In 1986, Steve Vai was having one of those years. March saw the debut of the film Crossroads, for which Steve wrote and performed both the rock and neoclassical sequences of the now-famous guitar duel, and in which he also landed a starring role as the devil’s swaggering henchman, Jack Butler. Trailer clips of the film’s climactic musical showdown, with its mesmerizing cascade of diminished arpeggios, had just begun to explode adolescent minds across the country when David Lee Roth stepped into the studio with Steve to record his highly anticipated post-Van Halen grudge album.

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Lesson: Inside Eddie’s Arcade

Breakdown and analysis of the Cracking the Code Theme song

By | codenews, Lessons | 5 Comments

The Cutting Room Floor

Not all great ideas make the final cut, and the overly ambitious scene “Eddie’s Arcade”, from Season 1, Episode 1 of Cracking the Code, is a great example of that. An over-the-top homage to Tron Legacy and Back to the Future, it was a tour de force of cinematic animation whose demands on my personal time were ultimately at odds with the exigency of actually getting things finished.

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Shawn Lane: So What?

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Centrifugal Funk was supposed to be just another one of those guitar compilations.  Released by shred pornographer Mark Varney in 1991, it featured a trio of hired guns laying down silicone-enhanced solos over processed covers of trad jazz tunes.  This was the era of Nirvana and Pantera, and the infomercially polished karaoke numbers on the disc were already dead on arrival.   But the formidable talents of the help bordered on necromancy. Read More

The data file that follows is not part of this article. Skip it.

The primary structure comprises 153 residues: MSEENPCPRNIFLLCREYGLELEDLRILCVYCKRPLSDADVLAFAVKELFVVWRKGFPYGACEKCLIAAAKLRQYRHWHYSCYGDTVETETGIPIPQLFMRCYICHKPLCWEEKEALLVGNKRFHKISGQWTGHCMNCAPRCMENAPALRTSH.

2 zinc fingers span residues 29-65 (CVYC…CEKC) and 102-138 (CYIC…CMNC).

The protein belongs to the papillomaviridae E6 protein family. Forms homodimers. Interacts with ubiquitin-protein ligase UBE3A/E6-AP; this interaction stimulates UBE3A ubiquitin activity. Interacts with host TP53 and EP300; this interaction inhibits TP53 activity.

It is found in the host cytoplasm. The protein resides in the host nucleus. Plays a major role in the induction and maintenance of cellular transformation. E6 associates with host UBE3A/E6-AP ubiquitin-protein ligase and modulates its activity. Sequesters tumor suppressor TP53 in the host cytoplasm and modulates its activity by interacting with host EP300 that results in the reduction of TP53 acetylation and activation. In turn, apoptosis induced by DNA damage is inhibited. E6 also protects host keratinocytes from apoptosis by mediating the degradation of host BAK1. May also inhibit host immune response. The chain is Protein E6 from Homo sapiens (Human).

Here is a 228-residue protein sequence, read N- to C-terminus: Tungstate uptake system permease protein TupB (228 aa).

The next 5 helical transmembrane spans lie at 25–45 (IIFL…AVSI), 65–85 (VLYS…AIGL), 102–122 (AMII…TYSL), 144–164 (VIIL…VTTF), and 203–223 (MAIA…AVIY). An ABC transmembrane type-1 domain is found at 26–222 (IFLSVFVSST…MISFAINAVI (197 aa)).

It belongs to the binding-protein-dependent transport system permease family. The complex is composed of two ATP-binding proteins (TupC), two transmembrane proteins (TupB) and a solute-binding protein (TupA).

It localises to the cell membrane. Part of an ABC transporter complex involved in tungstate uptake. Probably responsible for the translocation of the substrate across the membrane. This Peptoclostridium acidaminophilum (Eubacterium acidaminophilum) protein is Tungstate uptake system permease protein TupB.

COOL RANCH:  Albert Lee's rippin' Fun Ranch Boogie

Albert Lee: Fun Ranch Boogie

By | Lessons | 2 Comments

If you’ve ever been humbled by the effortless speed and harmonic fluency of our string-slinging siblings south of the Mason-Dixon line, you’re in good company. So universal is the admiration among shred masters for their flatpickin’ and fingerpickin’ brethren that country-inflected radio rock tunes like Van Halen’s Finish What Ya Started comfortably share iPod space with the striking industrial-country fusion of players like John 5. Then there are the bona-fide switch hitters like Eric Johnson and Steve Morse, whose dual citizenship in roots and rock essentially moot the question. Suffice it to say that a healthy fear of country skillz is an integral part of the shred psyche. Read More